Friday, September 8, 2017

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Green Light- Ariel

A weight has been lifted from my shoulders says this eco-sista

How long have you been eco-friendly? Living an eco-friendly lifestyle is a continuous process. I am constantly learning what that even means. As I learn more about ingredients in products and the wide-ranging impact these products have on the planet, my definition and lifestyle readjusts. The process to sustainable living began 2.5 years ago with the phrase "shop small, shop local". At the time, I was working for a large fashion company and began to notice the waste and excess in the industry. I started seeking out fashion brands that cared about craftsmanship from a life cycle standpoint, from design to dump.

Why did you choose to be eco-friendly? It's hard to ignore facts once you've learned them. I couldn't continue on as if my actions had no impact on the planet, it was easy. Who wants to be a negative impact on society, really? The issue is that many of us don't know the wide ranging effects our actions have. It's rarely discussed.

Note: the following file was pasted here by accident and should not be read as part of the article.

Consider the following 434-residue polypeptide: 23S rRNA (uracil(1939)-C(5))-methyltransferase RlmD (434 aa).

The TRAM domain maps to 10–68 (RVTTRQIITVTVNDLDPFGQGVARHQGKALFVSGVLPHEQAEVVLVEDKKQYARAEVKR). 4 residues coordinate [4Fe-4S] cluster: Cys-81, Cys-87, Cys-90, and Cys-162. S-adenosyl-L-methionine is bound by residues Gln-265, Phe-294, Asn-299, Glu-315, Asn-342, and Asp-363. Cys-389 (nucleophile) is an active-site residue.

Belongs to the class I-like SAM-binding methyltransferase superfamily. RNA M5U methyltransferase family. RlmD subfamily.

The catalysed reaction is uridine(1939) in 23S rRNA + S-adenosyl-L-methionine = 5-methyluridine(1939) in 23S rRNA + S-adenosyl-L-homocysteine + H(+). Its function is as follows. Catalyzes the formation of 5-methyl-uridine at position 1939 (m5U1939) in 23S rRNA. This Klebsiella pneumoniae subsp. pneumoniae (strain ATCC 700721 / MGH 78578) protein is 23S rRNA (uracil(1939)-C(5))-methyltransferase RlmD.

We are taught the importance of being kind to our neighbors. Yet, "our neighbors" are seen as the people we interact with everyday. When in fact, in this global economy, our neighbors and our impact stretch far across the globe. That $8 shirt from your favorite fast-fashion retailer was made in a sweatshop in Bangladesh. My neighbor, as I see it now, is the woman with her 6 month old sleeping next to her on the floor as she sews those shirts with hundreds of other women in a poorly maintained building.